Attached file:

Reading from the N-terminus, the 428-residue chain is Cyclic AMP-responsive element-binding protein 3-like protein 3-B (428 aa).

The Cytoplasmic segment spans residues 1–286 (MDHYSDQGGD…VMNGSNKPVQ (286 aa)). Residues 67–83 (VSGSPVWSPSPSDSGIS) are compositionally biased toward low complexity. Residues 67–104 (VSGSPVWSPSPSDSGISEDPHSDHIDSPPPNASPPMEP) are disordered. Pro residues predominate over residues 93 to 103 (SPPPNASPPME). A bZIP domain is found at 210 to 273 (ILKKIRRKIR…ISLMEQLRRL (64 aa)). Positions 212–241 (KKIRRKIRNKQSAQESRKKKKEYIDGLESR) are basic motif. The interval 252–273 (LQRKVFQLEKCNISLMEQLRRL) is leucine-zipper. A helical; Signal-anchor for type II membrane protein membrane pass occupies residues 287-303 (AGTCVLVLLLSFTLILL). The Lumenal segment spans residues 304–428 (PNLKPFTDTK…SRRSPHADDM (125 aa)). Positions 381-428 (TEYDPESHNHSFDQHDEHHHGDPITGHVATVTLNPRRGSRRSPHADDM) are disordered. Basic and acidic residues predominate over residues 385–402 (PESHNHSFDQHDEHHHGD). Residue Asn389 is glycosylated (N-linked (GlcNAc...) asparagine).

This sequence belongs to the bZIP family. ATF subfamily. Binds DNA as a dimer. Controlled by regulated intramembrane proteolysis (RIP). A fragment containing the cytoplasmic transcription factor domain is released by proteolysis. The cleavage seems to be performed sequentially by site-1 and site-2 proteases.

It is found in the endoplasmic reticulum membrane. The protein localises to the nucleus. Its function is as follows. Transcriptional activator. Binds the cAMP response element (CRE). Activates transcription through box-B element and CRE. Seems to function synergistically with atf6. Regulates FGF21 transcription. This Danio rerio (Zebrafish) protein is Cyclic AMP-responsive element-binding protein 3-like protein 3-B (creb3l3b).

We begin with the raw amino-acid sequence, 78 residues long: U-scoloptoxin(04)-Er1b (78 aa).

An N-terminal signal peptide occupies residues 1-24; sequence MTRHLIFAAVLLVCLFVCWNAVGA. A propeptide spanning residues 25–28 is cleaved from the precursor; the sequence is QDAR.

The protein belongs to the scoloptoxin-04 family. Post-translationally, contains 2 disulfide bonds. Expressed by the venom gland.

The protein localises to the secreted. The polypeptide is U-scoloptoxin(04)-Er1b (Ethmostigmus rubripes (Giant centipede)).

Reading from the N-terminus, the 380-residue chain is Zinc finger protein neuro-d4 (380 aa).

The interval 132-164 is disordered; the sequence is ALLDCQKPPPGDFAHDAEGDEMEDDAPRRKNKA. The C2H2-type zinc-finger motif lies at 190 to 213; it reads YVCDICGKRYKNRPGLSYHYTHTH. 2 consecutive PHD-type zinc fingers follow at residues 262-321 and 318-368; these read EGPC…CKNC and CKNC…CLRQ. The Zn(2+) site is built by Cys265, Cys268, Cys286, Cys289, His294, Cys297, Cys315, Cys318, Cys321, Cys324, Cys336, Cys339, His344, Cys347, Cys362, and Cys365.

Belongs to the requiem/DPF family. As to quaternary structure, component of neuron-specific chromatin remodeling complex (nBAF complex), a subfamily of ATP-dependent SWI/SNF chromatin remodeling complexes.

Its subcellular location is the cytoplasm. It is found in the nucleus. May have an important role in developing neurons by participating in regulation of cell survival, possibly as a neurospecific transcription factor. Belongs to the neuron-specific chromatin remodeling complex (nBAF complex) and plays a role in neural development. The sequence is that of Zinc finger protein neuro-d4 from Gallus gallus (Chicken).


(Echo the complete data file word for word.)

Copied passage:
Reading from the N-terminus, the 428-residue chain is Cyclic AMP-responsive element-binding protein 3-like protein 3-B (428 aa).

The Cytoplasmic segment spans residues 1–286 (MDHYSDQGGD…VMNGSNKPVQ (286 aa)). Residues 67–83 (VSGSPVWSPSPSDSGIS) are compositionally biased toward low complexity. Residues 67–104 (VSGSPVWSPSPSDSGISEDPHSDHIDSPPPNASPPMEP) are disordered. Pro residues predominate over residues 93 to 103 (SPPPNASPPME). A bZIP domain is found at 210 to 273 (ILKKIRRKIR…ISLMEQLRRL (64 aa)). Positions 212–241 (KKIRRKIRNKQSAQESRKKKKEYIDGLESR) are basic motif. The interval 252–273 (LQRKVFQLEKCNISLMEQLRRL) is leucine-zipper. A helical; Signal-anchor for type II membrane protein membrane pass occupies residues 287-303 (AGTCVLVLLLSFTLILL). The Lumenal segment spans residues 304–428 (PNLKPFTDTK…SRRSPHADDM (125 aa)). Positions 381-428 (TEYDPESHNHSFDQHDEHHHGDPITGHVATVTLNPRRGSRRSPHADDM) are disordered. Basic and acidic residues predominate over residues 385–402 (PESHNHSFDQHDEHHHGD). Residue Asn389 is glycosylated (N-linked (GlcNAc...) asparagine).

This sequence belongs to the bZIP family. ATF subfamily. Binds DNA as a dimer. Controlled by regulated intramembrane proteolysis (RIP). A fragment containing the cytoplasmic transcription factor domain is released by proteolysis. The cleavage seems to be performed sequentially by site-1 and site-2 proteases.

It is found in the endoplasmic reticulum membrane. The protein localises to the nucleus. Its function is as follows. Transcriptional activator. Binds the cAMP response element (CRE). Activates transcription through box-B element and CRE. Seems to function synergistically with atf6. Regulates FGF21 transcription. This Danio rerio (Zebrafish) protein is Cyclic AMP-responsive element-binding protein 3-like protein 3-B (creb3l3b).

We begin with the raw amino-acid sequence, 78 residues long: U-scoloptoxin(04)-Er1b (78 aa).

An N-terminal signal peptide occupies residues 1-24; sequence MTRHLIFAAVLLVCLFVCWNAVGA. A propeptide spanning residues 25–28 is cleaved from the precursor; the sequence is QDAR.

The protein belongs to the scoloptoxin-04 family. Post-translationally, contains 2 disulfide bonds. Expressed by the venom gland.

The protein localises to the secreted. The polypeptide is U-scoloptoxin(04)-Er1b (Ethmostigmus rubripes (Giant centipede)).

Reading from the N-terminus, the 380-residue chain is Zinc finger protein neuro-d4 (380 aa).

The interval 132-164 is disordered; the sequence is ALLDCQKPPPGDFAHDAEGDEMEDDAPRRKNKA. The C2H2-type zinc-finger motif lies at 190 to 213; it reads YVCDICGKRYKNRPGLSYHYTHTH. 2 consecutive PHD-type zinc fingers follow at residues 262-321 and 318-368; these read EGPC…CKNC and CKNC…CLRQ. The Zn(2+) site is built by Cys265, Cys268, Cys286, Cys289, His294, Cys297, Cys315, Cys318, Cys321, Cys324, Cys336, Cys339, His344, Cys347, Cys362, and Cys365.

Belongs to the requiem/DPF family. As to quaternary structure, component of neuron-specific chromatin remodeling complex (nBAF complex), a subfamily of ATP-dependent SWI/SNF chromatin remodeling complexes.

Its subcellular location is the cytoplasm. It is found in the nucleus. May have an important role in developing neurons by participating in regulation of cell survival, possibly as a neurospecific transcription factor. Belongs to the neuron-specific chromatin remodeling complex (nBAF complex) and plays a role in neural development. The sequence is that of Zinc finger protein neuro-d4 from Gallus gallus (Chicken).